Read more about uFlavor »
6. Farmers’ cooperative pairs up singles to share leftover food
We’ve seen dating sites in many forms, and while there have been many innovative twists on the traditional date format it’s rare that we see a dating site with a focus on social causes. This is exactly what the brains behind Swedish Lantmannen concern themselves with, encouraging singles to sign up to their service by posting leftover ingredients they have lying around the kitchen as well as items required to complete a meal. The service then matches users accordingly.
Read more about Lantmannen »
7. In Canada, all-in-one cheese-making kits
Increasingly consumers are becoming more adventurous in the kitchen and the DIY culture in the food industry is growing in popularity. With her finger firmly on the pulse, the woman behind Make Cheese, Ella Kinloch, recognized this trend in self-sufficiency and has developed cheese-making kits for the household. Based in Alberta, Canada, the company sends out kits including ingredients, equipment and recipes to subscribers. At the moment mozzarella, poutine and brie are on offer, with plans to introduce blue cheese and gouda in the future.
Read more about the Make Cheese »
8. In the Netherlands, kitchen gardens grown on urban roofs
As the global population steadily increases year on year, finding space for horticultural pursuits may prove difficult. A kitchen garden initiative in the Netherlands, Dakboerin, has foreseen this problem and has consequently been making use of the huge amounts of roof space across cities as a blank canvas for growing vegetables. Dakboerin design the gardens to work around the urban space and they can also maintain the gardens if the roof owners require it. Hyperlocal initiatives are growing in popularity, and the reduction in food miles by producing food in the home means that this is a welcome and necessary development for the food industry.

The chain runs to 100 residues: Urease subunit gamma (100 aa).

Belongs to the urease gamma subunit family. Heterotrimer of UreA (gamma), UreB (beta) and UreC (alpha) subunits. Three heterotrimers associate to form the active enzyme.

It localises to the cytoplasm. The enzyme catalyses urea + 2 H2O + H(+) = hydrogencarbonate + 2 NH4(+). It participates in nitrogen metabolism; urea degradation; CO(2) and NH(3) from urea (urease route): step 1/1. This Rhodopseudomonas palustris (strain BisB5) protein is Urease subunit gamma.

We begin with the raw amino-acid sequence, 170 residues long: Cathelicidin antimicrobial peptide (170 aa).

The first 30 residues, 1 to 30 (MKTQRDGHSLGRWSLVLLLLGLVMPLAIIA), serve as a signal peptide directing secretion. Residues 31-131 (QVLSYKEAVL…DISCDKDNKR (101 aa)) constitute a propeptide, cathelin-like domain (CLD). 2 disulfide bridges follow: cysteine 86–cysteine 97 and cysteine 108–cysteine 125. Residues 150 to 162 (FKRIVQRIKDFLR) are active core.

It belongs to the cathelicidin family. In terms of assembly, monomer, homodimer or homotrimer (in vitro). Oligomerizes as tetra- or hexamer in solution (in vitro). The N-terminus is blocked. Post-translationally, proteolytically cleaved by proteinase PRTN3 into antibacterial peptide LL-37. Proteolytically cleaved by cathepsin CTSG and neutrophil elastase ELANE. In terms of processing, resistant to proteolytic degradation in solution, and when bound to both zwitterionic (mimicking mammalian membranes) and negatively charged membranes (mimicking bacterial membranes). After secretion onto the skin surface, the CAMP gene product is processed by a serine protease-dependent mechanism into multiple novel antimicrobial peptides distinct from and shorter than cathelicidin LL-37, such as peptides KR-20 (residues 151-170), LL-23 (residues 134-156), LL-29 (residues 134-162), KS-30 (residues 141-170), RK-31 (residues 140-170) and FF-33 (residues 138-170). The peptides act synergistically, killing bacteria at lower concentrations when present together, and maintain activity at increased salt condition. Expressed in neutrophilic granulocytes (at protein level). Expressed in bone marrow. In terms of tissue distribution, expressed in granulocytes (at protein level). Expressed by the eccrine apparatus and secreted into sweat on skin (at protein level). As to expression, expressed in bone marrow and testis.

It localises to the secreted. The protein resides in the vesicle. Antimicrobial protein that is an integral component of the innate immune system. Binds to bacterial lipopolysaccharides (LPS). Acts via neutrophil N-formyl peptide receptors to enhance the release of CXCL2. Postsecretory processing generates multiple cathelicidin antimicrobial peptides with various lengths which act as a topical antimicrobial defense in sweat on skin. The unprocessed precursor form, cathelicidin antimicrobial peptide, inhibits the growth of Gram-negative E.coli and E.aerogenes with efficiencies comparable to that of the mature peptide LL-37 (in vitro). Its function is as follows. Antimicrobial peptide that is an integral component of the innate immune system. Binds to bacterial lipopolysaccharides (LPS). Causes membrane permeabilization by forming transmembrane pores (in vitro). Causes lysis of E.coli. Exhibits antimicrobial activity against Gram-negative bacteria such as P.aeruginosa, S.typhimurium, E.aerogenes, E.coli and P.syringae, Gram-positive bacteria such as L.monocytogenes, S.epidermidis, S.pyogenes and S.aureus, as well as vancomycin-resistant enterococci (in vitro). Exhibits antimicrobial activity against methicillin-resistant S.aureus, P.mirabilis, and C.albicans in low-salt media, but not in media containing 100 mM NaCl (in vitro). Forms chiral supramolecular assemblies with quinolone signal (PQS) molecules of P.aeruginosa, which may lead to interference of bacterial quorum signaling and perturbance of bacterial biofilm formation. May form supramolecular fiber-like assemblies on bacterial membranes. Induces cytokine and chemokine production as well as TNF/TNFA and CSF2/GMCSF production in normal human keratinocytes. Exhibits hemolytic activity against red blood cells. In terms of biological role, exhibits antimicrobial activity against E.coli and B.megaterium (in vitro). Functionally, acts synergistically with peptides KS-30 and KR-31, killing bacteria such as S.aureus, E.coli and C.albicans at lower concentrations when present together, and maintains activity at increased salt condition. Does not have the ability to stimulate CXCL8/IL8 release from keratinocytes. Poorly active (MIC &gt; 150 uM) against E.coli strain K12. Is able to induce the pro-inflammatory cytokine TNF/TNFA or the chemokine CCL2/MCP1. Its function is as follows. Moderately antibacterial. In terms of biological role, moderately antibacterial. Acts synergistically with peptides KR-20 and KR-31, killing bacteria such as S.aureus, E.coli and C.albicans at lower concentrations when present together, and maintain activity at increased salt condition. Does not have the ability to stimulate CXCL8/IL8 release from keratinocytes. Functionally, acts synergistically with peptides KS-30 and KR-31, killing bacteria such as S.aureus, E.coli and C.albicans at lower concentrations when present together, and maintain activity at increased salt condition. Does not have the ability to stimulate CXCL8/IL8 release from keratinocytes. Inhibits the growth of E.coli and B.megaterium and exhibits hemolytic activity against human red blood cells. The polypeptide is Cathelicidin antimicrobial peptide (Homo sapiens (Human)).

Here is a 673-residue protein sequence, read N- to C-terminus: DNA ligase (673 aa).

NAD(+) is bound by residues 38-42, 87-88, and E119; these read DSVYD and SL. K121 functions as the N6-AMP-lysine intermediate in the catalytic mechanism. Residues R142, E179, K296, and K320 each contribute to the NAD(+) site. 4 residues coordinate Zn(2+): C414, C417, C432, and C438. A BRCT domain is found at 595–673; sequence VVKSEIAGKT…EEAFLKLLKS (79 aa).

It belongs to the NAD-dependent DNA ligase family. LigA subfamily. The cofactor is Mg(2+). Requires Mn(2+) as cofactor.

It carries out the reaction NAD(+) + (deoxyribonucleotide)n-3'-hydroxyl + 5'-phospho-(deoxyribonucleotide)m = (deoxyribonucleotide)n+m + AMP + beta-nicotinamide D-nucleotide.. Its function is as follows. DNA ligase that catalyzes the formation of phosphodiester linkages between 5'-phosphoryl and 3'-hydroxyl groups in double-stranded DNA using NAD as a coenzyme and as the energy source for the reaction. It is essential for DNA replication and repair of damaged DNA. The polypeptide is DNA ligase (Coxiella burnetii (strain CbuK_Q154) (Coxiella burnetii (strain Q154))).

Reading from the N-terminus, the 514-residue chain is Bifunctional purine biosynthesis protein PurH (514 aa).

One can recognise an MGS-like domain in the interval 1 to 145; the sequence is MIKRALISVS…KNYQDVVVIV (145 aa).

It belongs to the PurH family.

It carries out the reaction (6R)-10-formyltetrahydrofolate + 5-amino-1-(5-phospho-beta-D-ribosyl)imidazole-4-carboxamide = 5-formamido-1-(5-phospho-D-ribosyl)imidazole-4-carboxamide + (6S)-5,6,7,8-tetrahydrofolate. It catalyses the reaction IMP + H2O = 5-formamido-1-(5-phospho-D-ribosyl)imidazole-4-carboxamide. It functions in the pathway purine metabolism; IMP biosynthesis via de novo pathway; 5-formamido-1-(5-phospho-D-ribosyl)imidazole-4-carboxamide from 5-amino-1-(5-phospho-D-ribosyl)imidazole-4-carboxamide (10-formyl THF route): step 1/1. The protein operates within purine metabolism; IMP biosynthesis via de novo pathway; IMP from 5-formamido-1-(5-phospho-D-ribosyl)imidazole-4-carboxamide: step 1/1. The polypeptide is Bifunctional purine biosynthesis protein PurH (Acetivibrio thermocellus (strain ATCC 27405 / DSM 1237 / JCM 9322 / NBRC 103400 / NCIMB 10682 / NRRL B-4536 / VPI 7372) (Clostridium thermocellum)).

Read more about Dakboerin »
9. Personalized coffee blends, shipped weekly to the door
Coffee is now a daily staple for many people dragging themselves out of bed in the morning, so we were interested to come across a subscription service that gives users the chance to customize their own blend each week and then have it sent straight to their door. UK-based EightPointNine also offers a different blend each week to those who are uninterested in customising their own, picked by the team. For time-strapped consumers, this straight-to-the-door service could provide a welcome boost in the morning.
Read more about EightPointNine »
10. Monthly food and music pairing package by subscription
Music and food have long made a perfect pairing, so Turntable Kitchen set up a subscription service which combines ingredients, recipes and carefully selected music to accompany the cooking process. The emphasis is on supporting smaller initiatives, with locally sourced ingredients and lesser-known bands featured on mixtapes to introduce the subscriber to new sounds. Variety is the spice of life, but it can also prove somewhat of a headache in the decision-making process so Turntable Kitchen’s curated service seems particularly pertinent.
Read more about Turntable Kitchen »